Shortening the length of rotations in a medical intensive care unit (MICU) from the traditional 14-consecutive day schedule to only seven days helps mitigate burnout among critical care physicians, according to a new Penn Medicine pilot study.
The study, published June 25 in the American Journal of Respiratory and Critical Care Medicine, took place at Penn Medicine last year across four critical care rotations, spanning the Hospital of the University of Pennsylvania (HUP) and Penn Presbyterian Medical Center, with the aim to identify effective strategies to mitigate burnout and maximize fulfillment.
The team, who had found high rates of burnout among intensivists at the end of 14-day rotations, tested a strategy proposed by the Critical Care Societies Collaborative that called for limiting the maximum number of days worked consecutively. The data also revealed that shorter rotations not only led to lower burnout rates—by as much as 41 percent—but the change also resulted in increased job fulfillment.
The Penn Medicine researchers noted that nearly half of the 10,000 critical care physicians practicing in the United States reported symptoms of severe burnout, which can lead to compassion fatigue, decreased quality of care and job turnover. However, there is some evidence that the issue could be getting better. A study recently published in Mayo Clinic Proceedings, conducted by researchers from the AMA, the Mayo Clinic and Stanford University School of Medicine found 44 percent of U.S. physicians exhibited at least one symptom of burnout in 2017, compared with 54 percent in 2014 and 46 percent in 2011.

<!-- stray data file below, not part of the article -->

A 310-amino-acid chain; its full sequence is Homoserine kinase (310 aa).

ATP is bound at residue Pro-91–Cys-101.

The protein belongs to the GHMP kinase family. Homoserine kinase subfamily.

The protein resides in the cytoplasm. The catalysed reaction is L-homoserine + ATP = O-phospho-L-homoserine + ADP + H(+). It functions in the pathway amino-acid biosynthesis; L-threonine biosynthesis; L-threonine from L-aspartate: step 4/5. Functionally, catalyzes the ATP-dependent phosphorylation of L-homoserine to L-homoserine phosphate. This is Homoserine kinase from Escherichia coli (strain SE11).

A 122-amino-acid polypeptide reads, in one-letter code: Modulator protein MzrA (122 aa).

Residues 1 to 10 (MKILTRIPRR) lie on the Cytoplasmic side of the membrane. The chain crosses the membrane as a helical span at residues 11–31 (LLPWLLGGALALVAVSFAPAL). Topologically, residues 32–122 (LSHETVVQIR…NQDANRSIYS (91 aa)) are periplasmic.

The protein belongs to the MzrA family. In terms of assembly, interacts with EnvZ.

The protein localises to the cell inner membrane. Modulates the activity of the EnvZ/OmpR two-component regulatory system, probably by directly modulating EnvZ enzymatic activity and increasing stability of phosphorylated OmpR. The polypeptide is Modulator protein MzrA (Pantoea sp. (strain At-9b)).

As part of this pilot, intensivists in one unit, the Founders 9 MICU at HUP, had the option to attend for the traditional 14-day rotation or change their schedule to a seven-day rotation. Rotations in two other units were capped at seven consecutive days, while intensivists in the fourth unit worked a two-week rotation, with one weekend off.
From May 2018 to February 2019, the research team administered more than 180 surveys to 29 physicians at different points throughout the rotations, including on day seven of a 14-day rotation and between clinical rotations. They found burnout and fulfillment varied by the clinical rotation and length of rotation.
For example, intensivists in in the Founders 9 MICU, a 24-bed unit staffed by two critical care physicians, fellows and internal medicine residents, responded with 61 percent burnout and 47 percent fulfillment rates. Meanwhile, the intensivists working a seven-day rotation in the Donner 3 MICU at HUP—an 8-bed unit, staffed by one critical care physician and two advanced practice providers—responded with a 24 percent burnout and 76 percent fulfillment rates.
"In critical care medicine, periods of extreme stress can contribute to high burnout. Our study shows that organizations can implement new strategies, such as shorter staffing rotations, that have a real impact on burnout rates and job fulfillment," said the study's lead author, Mark E. Mikkelsen, M.D., chief of medical critical care and an associate professor of Medicine. "Based on our findings, we changed our scheduling approach to limit the number of consecutive days per rotation, and ensure adequate non-clinical time between rotations."